Magnetic Shield Using Proximity Coupled Spatially Varying Superconducting Order Parameters

electrical and electronics
Magnetic Shield Using Proximity Coupled Spatially Varying Superconducting Order Parameters (GSC-TOPS-169)
A novel magnetic shielding design that can be easily incorporated into a wide range of electronic sensing applications.
NASA Goddard Space Flight Center has developed a new magnetic shielding design that features simplicity, ease of use, reproducibility, longevity, and scalability. It does not require activation, monitoring, or wiring. This innovation passively sweeps existing magnetic flux lines away from sensitive regions. It then acts as a protective shield against magnetic fields. This reduces/eliminates magnetic "cross talk" or magnetic contamination between different parts of a sensing system. The invention enables new sensing designs -- for instance it is now possible to use magnetic field generating components with magnetic field sensitive components, with larger magnetic field energies and in closer proximity than was previously possible.

The Technology
The invention uses the superconducting "proximity effect" and/or the "inverse proximity effect" to form a spatially varying order parameter. When designed to expel magnetic flux from a region of space, the proximity effect(s) are used in concert to make the superconducting order parameter strongly superconducting in the center and more weakly superconducting toward the perimeter. The shield is then passively cooled through the superconducting transition temperature. The superconductivity first nucleates in the center of the shielding body and expels the field from that small central region by the Meissner effect. As the sample is further cooled the region of superconducting order grows, and as it grows it sweeps the magnetic flux lines outward.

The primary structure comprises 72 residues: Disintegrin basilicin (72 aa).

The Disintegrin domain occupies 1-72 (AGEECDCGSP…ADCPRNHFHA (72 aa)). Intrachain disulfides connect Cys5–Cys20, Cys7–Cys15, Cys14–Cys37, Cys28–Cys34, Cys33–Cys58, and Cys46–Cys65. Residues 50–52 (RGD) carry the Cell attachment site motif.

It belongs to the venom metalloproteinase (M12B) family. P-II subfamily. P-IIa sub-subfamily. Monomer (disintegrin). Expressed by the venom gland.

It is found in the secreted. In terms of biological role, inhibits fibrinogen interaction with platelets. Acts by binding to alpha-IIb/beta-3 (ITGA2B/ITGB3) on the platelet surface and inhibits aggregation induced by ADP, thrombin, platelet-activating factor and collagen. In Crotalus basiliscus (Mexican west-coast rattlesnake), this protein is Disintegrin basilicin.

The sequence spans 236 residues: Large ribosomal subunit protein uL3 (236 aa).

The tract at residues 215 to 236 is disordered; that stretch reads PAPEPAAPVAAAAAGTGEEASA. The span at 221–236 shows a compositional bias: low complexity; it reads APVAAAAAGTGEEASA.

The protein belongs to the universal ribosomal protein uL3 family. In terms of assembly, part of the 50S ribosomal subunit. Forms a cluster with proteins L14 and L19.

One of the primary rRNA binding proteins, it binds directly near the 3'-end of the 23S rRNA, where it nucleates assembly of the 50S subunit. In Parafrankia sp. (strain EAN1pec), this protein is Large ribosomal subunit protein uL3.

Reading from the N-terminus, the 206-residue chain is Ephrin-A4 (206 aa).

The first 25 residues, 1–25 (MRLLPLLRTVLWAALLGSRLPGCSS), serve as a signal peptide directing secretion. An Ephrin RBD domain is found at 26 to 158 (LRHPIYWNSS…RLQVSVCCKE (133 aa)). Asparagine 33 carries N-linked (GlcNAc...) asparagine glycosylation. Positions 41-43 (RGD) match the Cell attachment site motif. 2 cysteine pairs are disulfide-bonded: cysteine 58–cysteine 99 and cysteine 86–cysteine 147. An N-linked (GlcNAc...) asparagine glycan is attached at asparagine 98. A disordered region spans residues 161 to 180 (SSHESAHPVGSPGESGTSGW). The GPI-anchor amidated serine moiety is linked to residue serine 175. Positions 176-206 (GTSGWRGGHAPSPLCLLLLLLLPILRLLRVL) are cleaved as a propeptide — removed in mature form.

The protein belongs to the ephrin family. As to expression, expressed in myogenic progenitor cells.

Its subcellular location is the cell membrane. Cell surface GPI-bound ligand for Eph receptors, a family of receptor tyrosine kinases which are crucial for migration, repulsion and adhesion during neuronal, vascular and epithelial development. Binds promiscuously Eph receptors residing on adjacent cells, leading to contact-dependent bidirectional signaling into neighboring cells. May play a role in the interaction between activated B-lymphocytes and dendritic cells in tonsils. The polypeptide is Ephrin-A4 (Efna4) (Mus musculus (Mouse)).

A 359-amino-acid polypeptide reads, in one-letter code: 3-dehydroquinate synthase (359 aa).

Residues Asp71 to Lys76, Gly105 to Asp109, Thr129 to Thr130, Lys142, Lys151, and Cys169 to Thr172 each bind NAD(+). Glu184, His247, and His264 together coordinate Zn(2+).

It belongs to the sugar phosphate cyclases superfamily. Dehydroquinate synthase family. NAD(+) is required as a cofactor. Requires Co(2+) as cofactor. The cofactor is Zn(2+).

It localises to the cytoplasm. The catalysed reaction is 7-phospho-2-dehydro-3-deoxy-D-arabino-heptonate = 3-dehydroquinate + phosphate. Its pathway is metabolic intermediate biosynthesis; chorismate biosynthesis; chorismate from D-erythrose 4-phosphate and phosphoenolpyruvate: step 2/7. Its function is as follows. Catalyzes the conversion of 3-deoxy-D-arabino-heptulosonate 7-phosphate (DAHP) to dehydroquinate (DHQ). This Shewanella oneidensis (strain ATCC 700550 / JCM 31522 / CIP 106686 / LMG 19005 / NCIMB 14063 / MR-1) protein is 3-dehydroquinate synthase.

STS-135 Landing
  • Reduce thermal noise
  • Reduce ambient magnetic field (magnetic flux density)
  • Can be deployed throughout a sensing system
  • Can be tailored for different applications requiring different specifications

  • Electronic sensing applications
  • Lithographic circuit designs
  • Superconducting devices including Superconducting Quantum Interference Devices (SQUIDs), Magnetic Penetration Depth thermometers (MPTs), Scanning Josephson Junction microscopes, Superconducting Qbits for quantum computing applications, and others
Technology Details

electrical and electronics
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